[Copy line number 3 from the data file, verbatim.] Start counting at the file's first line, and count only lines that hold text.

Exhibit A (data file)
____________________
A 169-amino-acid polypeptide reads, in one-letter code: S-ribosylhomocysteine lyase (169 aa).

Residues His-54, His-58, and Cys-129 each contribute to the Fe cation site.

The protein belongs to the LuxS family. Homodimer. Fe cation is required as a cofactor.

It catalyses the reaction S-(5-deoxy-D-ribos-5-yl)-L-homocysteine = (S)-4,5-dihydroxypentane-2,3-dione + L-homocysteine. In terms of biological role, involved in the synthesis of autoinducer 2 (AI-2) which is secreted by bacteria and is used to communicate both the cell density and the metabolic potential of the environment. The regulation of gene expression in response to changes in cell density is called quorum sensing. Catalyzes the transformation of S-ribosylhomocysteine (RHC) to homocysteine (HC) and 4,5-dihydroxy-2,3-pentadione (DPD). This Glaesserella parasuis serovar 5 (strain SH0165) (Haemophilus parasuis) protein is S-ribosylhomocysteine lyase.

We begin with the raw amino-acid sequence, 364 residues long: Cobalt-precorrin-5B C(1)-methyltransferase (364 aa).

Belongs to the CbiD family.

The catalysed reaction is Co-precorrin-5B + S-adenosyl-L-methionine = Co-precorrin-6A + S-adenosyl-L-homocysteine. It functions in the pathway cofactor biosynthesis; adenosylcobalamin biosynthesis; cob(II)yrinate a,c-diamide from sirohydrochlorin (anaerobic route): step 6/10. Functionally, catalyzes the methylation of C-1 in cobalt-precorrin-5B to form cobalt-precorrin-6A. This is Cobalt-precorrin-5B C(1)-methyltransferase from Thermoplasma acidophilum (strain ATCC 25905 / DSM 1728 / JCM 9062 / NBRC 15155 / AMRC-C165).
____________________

The protein belongs to the LuxS family. Homodimer. Fe cation is required as a cofactor.